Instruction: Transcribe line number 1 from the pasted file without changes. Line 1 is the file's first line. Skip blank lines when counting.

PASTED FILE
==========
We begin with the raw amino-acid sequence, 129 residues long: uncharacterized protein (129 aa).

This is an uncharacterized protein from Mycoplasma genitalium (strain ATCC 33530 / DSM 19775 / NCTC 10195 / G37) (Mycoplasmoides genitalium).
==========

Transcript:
We begin with the raw amino-acid sequence, 129 residues long: uncharacterized protein (129 aa).